5Bat! Review: Castle Hangnail by Ursula Vernon

July 17, 2015 Review 0

5Bat! Review: Castle Hangnail by Ursula VernonCastle Hangnail by Ursula Vernon
Published by Penguin on April 21st 2015
Genres: Fantasy, Young Adult
Format: Hardcover
Pages: 384
Source: Personal Copy
Sexual Content: None.
Reviewed by: Kim
5 Stars

From the creator of Dragonbreath comes a tale of witches, minions, and one fantastic castle, just right for fans of Roald Dahl and Tom Angleberger.When Molly shows up on Castle Hangnail's doorstep to fill the vacancy for a wicked witch, the castle's minions are understandably dubious. After all, she is twelve years old, barely five feet tall, and quite polite. (The minions are used to tall, demanding evil sorceresses with razor-sharp cheekbones.) But the castle desperately needs a master or else the Board of Magic will decommission it, leaving all the minions without the home they love. So when Molly assures them she is quite wicked indeed (So wicked! REALLY wicked!) and begins completing the tasks required by the Board of Magic for approval, everyone feels hopeful. Unfortunately, it turns out that Molly has quite a few secrets, including the biggest one of all: that she isn't who she says she is.This quirky, richly illustrated novel is filled with humor, magic, and an unforgettable all-star cast of castle characters.

This is a fabulous story with fabulous characters. Molly, the “Wicked Witch” who comes to Castle Hangnail to govern it, is smart and ready to face the difficult tasks ahead - most important of which is getting the minions on her side!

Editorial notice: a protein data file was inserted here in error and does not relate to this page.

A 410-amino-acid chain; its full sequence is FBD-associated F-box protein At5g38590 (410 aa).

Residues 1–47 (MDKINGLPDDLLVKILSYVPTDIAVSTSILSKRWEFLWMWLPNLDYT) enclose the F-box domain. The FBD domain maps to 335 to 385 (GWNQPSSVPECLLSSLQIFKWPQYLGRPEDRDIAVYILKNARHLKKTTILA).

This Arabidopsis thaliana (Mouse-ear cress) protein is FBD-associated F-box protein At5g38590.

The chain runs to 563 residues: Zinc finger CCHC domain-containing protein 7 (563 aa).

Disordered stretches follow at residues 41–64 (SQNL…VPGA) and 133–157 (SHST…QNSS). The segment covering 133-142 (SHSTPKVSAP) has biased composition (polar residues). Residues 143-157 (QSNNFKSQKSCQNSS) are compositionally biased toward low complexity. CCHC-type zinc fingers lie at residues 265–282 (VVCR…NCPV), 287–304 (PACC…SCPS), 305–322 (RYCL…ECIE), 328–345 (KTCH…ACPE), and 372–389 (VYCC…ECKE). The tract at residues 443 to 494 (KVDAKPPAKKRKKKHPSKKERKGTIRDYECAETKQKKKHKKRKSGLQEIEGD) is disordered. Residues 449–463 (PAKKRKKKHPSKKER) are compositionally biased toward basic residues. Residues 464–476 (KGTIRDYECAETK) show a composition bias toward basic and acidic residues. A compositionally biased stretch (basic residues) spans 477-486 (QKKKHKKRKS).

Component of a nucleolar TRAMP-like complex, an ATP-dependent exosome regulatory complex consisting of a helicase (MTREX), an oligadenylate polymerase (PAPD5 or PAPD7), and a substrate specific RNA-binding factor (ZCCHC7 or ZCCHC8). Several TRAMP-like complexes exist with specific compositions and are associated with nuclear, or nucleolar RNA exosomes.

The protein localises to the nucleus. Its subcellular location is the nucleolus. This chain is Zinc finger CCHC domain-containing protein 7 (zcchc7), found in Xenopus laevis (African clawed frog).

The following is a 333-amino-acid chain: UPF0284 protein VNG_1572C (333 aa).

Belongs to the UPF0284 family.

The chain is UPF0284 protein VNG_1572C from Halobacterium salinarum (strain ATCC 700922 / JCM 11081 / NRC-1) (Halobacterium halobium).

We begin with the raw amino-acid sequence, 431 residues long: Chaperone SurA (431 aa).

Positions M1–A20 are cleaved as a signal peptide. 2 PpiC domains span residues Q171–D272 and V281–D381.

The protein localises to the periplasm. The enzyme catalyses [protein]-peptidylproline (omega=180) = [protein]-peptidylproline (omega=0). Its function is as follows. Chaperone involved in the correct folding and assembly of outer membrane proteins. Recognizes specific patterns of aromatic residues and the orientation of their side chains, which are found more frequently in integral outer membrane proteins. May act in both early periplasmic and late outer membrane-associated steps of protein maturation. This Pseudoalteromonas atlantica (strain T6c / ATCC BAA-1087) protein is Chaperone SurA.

Whether it’s the minotaur cook in the kitchen who hates anything to do with the letter Q, a stitched together (more than once) majordomo or the pin cushion doll with a hypochondriac goldfish, Vernon makes every secondary character interesting. She hints at just enough backstory to flesh out the magical beings of the castle (and the human beings living in the nearby village) without taking away from Molly’s story.

Molly is the kind of character you can look up to, who isn’t perfect (she has told a mighty big lie to get where she is) but who tries very hard to be kind to her new friends, all while being very, very wicked.

It’s actually great fun when the real world interrupts the fantasy in CASTLE HANGNAIL; the book takes place in this day and age, and they have real world issues, like massive plumbing bills and herb gardens grown too wild. The people in the village are also all human, but they are mostly very accepting of the stitched man who comes to pick up mail once a week and the special deliveries needed to keep a magical castle running. It made for a fun setting that had me grinning throughout.

The illustrations throughout the book are simple but do a brilliant job illustrating the strange things Molly encounters. Dragon donkeys and mechanical bees are beautifully illustrated in Vernon’s detailed cartoon style.

As an adult recommending this book to a childm I would mention a dramatic fight with an enchantress, pacts with bats and moles, and how great Molly is at getting out of all the sticky situations she finds herself in. I wouldn't necessarily mention how story encourages self-esteem, finding out who your real friends are, and not being afraid of being different. It does all those things in spades, without being preachy.

CASTLE HANGNAIL is great for younger readers, but just as fun as a quick read for older teens and adults.

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